While many in the nonprofit community believe that a privacy and cybersecurity program is beyond their means, the fact is there are many ways to tackle this problem—many of which are low and no cost—and most of which is low-tech. And the cost of doing nothing is very high. In the highly competitive world of nonprofit reputation management, the consequences of a breach can be absolutely devastating.
I enjoyed presenting on this subject to a lively and engaged crowd at the NTEN Nonprofit Technology Conference with my colleague Raf Portnoy.
- Session details here
- Slides here
- Participant’s notes from our presentation are here.
Update (10/29/16): Here is the slide deck Bret and I presented.
I am pleased to be speaking at the Privacy + Security Forum this week. The agenda is packed with great topics — and it is clear that the employment relationship will be discussed throughout. At the same time, only two sessions deal exclusively with the employment relationship: one discussing on pre- and post-employment background checks (Combating the Insider Threat: Background Screening and Monitoring) and the one I am leading, Privacy and Security in the Employment Relationship. This tells me that the centrality of the employment relationship to the security and privacy realm is not yet fully understood to practitioners.
I am grateful to Professor Solove for the opportunity to share my views on the topic – and I look forward to being joined by my co-presenter, Bret Cohen at Hogan and Lovells!
The new EU GDPR will be a game changer for a number of multinational employers. Here are a few practice pointers for US-based enterprises with European HR data:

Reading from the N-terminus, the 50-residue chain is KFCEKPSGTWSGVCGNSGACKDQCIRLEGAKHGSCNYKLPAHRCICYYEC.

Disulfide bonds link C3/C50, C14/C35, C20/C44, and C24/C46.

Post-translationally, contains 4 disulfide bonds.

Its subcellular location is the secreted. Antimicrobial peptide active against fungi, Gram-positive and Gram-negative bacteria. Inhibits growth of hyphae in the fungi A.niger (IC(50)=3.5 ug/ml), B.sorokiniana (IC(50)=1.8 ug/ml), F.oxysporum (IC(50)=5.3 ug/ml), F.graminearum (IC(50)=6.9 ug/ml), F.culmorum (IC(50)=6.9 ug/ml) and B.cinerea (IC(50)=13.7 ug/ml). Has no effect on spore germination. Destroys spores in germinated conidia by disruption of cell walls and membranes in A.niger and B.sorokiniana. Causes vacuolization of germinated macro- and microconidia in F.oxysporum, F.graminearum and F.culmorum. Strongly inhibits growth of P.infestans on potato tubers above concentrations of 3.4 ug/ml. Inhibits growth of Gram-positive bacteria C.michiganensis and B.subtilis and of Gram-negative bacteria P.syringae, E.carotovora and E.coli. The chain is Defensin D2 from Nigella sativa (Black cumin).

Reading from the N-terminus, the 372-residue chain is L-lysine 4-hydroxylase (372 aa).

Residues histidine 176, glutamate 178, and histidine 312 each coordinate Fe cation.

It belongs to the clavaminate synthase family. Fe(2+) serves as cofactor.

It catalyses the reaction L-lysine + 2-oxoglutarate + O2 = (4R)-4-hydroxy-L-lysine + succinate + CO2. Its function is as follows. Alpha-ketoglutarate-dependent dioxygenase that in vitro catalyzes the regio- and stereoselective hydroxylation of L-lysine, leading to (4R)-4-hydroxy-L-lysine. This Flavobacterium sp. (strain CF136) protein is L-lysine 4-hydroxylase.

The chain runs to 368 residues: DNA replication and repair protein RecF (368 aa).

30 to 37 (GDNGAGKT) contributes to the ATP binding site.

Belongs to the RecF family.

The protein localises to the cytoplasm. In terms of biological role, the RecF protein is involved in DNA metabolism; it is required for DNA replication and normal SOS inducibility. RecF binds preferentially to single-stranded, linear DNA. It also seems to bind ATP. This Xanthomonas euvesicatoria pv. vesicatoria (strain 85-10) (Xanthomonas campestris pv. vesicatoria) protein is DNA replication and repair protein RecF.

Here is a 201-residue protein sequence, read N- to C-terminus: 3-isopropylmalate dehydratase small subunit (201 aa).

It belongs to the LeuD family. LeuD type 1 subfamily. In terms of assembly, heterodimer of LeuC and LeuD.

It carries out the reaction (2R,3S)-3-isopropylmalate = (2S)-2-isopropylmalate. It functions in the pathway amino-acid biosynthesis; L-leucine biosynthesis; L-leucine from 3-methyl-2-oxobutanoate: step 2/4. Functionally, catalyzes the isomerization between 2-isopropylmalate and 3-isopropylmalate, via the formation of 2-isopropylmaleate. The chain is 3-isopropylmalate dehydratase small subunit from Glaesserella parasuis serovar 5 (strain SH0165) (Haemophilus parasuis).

Continue reading “The EU GDPR for US Employers: Practice Tips”
As mentioned, I am a panelist at today’s “Data Breach War Room / Breach Preparation” at iTechLaw’s 2016 World Technology Conference in Miami. I will be “live blogging” the key lessons from today’s workshop. My co-panelists, Meg Strickler, Jon Neiditz and Mark Mermelstein, will have the chance to review this content, but until they do, I am solely responsible for its content. Here goes:
Continue reading ““Live Blog”: Data Breach War Room / Breach Preparation”
Excited to be joining a distinguished group of lawyers to present a highly-interactive workshop called “Data Breach War Room / Breach Preparation” at iTechLaw’s 2016 World Technology Conference in Miami.
As readers of this blog know, I often write about planning for a breach. One key element of planning is practice: testing your plan. You can test a plan in different ways, including under the real pressure of an actual incident (a bad idea), through a table-top exercise and by the use of routine scenario testing hypothetical. Real world testing is bad for obvious reasons: you may find yourself without a workable plan at all. Table-top exercises involve a formal, sit-down and walk-through* where your plans are pressure-tested against an evolving (fictitious) scenario. In the best case, all of the “actual” players are there and the scenario is spun by an outsider with little connection to the politics of the organization. Routine scenario testing involves building a cultural norm of asking “what if” questions — and answering them within the framework of your plan.
Regardless of how your plan is tested, it is essential that your plan have a feedback mechanism to receive, record and consider the honest results of the test.